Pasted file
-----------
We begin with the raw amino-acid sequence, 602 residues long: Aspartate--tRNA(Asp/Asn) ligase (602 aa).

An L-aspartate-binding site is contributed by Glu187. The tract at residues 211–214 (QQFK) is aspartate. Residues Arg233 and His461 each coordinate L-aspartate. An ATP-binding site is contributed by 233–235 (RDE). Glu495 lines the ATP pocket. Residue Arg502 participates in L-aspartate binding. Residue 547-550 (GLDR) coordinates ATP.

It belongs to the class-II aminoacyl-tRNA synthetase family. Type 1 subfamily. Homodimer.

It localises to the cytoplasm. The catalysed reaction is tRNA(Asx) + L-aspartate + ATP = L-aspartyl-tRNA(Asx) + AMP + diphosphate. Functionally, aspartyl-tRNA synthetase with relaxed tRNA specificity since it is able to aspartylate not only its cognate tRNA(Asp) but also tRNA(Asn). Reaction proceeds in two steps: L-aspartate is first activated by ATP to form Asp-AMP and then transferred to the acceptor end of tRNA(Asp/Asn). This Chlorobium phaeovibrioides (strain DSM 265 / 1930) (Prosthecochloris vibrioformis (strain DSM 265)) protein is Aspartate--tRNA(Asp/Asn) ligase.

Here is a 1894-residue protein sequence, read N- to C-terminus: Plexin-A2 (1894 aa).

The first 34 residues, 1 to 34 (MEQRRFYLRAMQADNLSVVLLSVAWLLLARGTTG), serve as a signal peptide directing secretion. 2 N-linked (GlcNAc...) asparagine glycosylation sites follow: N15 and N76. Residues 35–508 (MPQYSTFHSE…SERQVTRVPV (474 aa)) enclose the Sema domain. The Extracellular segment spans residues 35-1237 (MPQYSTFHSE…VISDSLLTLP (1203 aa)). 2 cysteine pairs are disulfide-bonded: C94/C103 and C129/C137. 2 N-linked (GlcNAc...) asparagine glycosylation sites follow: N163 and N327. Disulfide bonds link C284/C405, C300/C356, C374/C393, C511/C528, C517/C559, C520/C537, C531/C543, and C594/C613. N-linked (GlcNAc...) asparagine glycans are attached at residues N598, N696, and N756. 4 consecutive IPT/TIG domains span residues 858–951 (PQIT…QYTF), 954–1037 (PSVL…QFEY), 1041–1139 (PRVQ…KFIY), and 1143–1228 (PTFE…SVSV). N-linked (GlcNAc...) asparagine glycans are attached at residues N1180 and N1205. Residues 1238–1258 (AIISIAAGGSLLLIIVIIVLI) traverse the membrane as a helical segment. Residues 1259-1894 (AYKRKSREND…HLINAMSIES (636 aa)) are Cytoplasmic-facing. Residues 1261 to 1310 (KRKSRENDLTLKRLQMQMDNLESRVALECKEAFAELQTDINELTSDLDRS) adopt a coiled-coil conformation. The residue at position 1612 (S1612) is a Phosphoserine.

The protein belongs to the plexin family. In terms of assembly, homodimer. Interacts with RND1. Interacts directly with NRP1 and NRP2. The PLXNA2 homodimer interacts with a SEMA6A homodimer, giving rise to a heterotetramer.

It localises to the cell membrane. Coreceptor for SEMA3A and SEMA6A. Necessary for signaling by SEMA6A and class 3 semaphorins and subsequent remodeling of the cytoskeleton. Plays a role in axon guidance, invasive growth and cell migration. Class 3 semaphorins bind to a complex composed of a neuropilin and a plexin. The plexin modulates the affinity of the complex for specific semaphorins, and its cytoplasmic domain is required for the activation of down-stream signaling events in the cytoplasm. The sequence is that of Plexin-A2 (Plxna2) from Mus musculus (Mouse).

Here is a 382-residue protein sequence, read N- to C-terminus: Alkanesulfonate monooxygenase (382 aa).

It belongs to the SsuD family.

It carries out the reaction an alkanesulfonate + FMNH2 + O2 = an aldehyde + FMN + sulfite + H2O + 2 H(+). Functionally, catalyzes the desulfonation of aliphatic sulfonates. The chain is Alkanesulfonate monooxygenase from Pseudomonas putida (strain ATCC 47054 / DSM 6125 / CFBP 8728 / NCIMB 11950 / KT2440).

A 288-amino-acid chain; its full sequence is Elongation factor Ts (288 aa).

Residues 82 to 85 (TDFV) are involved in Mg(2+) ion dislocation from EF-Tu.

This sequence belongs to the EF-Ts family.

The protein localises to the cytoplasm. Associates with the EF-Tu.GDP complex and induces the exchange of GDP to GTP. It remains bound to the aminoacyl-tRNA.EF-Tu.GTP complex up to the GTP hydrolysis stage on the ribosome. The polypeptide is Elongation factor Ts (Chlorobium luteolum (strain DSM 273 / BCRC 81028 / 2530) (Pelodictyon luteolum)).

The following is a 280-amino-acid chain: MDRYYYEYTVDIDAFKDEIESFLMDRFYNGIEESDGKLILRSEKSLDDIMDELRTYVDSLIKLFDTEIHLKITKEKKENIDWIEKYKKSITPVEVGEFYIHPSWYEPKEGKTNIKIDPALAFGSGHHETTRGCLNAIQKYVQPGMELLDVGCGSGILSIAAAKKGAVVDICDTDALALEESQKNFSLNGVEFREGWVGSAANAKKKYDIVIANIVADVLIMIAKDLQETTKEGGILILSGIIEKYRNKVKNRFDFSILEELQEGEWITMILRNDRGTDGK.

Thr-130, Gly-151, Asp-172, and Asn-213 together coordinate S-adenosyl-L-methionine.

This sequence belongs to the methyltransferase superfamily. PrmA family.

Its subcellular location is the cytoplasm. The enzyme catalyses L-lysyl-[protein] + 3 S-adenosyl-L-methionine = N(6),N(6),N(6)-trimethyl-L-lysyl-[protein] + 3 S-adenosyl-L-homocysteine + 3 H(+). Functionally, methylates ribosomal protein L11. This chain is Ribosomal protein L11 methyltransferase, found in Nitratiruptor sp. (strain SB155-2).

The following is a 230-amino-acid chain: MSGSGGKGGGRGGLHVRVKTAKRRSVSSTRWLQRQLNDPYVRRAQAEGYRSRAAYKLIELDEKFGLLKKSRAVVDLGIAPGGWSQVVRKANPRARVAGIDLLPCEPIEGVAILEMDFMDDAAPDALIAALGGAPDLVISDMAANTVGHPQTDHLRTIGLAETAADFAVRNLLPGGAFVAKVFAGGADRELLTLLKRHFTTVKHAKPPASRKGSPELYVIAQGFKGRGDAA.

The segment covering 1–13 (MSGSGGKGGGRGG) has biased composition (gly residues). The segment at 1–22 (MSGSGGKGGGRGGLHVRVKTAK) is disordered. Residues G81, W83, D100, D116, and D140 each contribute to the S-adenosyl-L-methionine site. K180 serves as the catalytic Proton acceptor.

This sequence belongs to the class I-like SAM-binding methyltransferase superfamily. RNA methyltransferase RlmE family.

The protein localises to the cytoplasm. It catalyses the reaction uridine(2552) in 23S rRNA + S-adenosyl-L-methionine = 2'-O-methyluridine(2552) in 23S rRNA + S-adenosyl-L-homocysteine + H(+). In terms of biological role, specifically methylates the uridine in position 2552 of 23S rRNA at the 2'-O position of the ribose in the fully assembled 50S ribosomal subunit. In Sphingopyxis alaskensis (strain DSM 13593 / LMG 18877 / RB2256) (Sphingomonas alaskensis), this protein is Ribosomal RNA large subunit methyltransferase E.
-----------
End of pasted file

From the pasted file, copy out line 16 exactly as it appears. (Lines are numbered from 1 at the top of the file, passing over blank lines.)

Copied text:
The following is a 280-amino-acid chain: MDRYYYEYTVDIDAFKDEIESFLMDRFYNGIEESDGKLILRSEKSLDDIMDELRTYVDSLIKLFDTEIHLKITKEKKENIDWIEKYKKSITPVEVGEFYIHPSWYEPKEGKTNIKIDPALAFGSGHHETTRGCLNAIQKYVQPGMELLDVGCGSGILSIAAAKKGAVVDICDTDALALEESQKNFSLNGVEFREGWVGSAANAKKKYDIVIANIVADVLIMIAKDLQETTKEGGILILSGIIEKYRNKVKNRFDFSILEELQEGEWITMILRNDRGTDGK.